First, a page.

Everything is in this book, love, lust, loss, longing, lamenting, and loneliness all played out against the largest character of them all, the city of Charleston. Conroy draws such beautiful and complete pictures of the town and its people that you are there. You can feel their heartache and their love.

As the book concludes, 20 remarkable years have passed and Hurricane Hugo is bearing down on this stunning town, a killer is on the loose and every life in Leo's little world will be affected. Truths will come out, people will show their true colors and Leo will draw his loved ones close and tell a beautiful story to the next generation that has you hoping that life really can have a happily ever after ending.

Friday, May 28, 2010

Maid for Murder

Maid for Murder

Barbara Colley

4 out of 5

Charlotte La Rue likes her life the way it is, at fifty nine she is not yet ready to call it a day no matter what her son, a successful doctors, may think. She enjoys her quiet life, her steady clients and her talkative parakeet.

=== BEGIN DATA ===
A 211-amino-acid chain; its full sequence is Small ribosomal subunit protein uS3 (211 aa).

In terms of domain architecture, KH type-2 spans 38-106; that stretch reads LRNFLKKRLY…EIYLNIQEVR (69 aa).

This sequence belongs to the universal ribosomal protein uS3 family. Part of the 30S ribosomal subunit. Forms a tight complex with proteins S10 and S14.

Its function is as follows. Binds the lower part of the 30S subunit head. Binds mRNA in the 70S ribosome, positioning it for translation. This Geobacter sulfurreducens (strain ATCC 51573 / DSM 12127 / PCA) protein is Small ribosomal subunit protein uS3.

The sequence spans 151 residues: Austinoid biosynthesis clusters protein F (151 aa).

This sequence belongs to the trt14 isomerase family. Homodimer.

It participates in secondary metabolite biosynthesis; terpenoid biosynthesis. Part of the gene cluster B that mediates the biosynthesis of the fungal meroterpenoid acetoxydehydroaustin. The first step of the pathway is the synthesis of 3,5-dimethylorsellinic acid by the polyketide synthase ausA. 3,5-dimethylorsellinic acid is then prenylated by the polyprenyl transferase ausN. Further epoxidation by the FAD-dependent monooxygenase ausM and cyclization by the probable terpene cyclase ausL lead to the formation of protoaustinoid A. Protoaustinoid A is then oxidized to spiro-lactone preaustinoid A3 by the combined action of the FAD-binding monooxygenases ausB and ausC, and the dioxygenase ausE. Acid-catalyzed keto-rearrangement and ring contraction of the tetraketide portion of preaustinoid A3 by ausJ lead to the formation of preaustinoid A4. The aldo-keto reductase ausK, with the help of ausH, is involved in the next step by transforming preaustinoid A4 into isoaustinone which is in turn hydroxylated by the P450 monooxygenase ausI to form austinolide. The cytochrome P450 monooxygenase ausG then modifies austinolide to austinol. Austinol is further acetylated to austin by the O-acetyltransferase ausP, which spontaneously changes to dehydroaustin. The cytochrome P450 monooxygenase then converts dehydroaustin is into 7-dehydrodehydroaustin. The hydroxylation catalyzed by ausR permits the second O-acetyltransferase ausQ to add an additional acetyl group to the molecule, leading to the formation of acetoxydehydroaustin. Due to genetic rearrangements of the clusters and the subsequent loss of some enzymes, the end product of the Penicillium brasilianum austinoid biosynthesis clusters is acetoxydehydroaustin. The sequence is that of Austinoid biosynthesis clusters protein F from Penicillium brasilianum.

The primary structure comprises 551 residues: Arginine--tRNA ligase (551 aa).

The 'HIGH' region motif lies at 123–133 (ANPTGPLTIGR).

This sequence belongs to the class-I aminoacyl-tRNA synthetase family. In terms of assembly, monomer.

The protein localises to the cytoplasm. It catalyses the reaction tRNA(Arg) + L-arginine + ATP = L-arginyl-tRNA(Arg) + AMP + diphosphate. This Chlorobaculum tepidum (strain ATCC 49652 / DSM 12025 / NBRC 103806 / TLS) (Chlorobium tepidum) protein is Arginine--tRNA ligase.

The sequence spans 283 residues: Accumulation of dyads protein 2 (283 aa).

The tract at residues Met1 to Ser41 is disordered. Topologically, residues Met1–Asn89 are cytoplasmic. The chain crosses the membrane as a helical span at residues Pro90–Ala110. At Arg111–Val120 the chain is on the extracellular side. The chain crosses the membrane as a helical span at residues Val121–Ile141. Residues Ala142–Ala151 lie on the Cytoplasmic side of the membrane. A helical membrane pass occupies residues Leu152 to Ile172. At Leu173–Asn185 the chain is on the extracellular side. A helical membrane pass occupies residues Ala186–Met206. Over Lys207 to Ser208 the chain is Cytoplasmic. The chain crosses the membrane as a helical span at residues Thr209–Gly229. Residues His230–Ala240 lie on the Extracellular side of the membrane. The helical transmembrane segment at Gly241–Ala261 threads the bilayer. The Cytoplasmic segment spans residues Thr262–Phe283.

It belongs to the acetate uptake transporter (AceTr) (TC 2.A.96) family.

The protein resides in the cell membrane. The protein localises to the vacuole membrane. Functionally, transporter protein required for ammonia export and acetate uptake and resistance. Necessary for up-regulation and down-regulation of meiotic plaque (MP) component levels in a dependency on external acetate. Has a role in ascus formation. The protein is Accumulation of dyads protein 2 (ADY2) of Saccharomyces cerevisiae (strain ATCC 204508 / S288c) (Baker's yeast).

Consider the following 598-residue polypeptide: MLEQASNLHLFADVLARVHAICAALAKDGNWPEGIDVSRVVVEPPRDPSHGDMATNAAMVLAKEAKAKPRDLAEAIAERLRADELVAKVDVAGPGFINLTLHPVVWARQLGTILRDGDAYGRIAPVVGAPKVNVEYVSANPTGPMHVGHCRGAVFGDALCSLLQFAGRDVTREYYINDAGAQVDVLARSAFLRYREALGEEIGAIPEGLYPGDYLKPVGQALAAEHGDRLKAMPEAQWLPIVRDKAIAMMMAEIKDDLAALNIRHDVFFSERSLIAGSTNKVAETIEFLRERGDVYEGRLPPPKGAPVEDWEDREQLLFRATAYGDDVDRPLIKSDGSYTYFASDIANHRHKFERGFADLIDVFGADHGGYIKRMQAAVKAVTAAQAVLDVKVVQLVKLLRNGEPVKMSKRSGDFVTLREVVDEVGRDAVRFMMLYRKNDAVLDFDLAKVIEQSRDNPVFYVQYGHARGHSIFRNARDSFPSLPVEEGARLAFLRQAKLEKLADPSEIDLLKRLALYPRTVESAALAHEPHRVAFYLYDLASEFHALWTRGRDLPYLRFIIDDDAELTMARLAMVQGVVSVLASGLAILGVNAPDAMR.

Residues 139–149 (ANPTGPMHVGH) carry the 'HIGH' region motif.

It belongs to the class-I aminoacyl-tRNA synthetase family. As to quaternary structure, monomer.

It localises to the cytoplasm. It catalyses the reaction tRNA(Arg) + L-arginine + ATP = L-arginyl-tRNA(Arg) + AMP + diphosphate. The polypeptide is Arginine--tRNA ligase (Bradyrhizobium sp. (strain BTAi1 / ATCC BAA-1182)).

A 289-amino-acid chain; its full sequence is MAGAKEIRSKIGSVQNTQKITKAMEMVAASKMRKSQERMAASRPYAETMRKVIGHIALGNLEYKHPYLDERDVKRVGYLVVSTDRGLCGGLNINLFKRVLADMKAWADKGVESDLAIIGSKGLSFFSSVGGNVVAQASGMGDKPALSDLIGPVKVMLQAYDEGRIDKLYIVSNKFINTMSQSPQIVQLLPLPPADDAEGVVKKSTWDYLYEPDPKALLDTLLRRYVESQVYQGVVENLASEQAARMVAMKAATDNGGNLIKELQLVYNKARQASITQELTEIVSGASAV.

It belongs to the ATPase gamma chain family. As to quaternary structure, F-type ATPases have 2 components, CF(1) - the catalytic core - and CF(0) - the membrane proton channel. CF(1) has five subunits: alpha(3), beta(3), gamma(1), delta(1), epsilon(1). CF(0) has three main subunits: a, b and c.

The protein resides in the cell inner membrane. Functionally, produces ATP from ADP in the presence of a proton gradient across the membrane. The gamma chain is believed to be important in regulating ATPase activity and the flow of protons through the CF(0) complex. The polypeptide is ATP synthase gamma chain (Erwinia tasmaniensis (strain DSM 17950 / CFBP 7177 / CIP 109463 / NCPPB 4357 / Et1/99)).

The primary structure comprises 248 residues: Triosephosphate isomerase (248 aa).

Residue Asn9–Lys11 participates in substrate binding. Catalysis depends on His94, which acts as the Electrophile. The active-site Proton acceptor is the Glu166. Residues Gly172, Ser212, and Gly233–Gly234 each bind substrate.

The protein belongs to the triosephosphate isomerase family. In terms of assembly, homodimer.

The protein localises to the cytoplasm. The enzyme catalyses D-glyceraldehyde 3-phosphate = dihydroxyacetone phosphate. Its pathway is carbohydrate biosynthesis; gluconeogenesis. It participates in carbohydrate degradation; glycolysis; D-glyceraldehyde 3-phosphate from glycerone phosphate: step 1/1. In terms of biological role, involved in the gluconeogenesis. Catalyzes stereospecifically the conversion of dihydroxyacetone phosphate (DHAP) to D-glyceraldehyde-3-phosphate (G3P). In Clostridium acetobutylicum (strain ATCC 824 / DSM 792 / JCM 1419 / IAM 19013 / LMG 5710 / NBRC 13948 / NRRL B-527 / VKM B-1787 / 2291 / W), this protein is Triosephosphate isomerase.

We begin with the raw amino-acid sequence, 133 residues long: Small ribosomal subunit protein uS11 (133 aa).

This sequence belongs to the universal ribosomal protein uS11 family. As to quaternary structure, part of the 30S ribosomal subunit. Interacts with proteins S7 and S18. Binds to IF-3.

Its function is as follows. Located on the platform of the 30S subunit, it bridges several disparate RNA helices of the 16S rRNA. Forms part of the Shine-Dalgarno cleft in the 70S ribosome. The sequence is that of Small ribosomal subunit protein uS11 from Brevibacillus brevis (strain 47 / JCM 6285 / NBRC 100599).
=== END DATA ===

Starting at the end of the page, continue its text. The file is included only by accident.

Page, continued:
Having opened up her maid service to support herself and her infant son after the death of her boyfriend in Vietnam, Charlotte has not looked back and wonder how life should have been, she is too busy looking forward and what she sees is pretty good. That is until Jackson Dubuisson, the husband of one of her regular clients, is found murdered and a couple of things that Charlotte has witnessed on her regular cleaning days just aren't adding up.

It's hard to keep a professional distance when you see your clients as friends and your niece just happens to be one of the lead investigators, but Charlotte has seen a couple of things that just don't add up and being the helpful person that she is, she just had to lend her helping hand where she can. No matter how things turn out.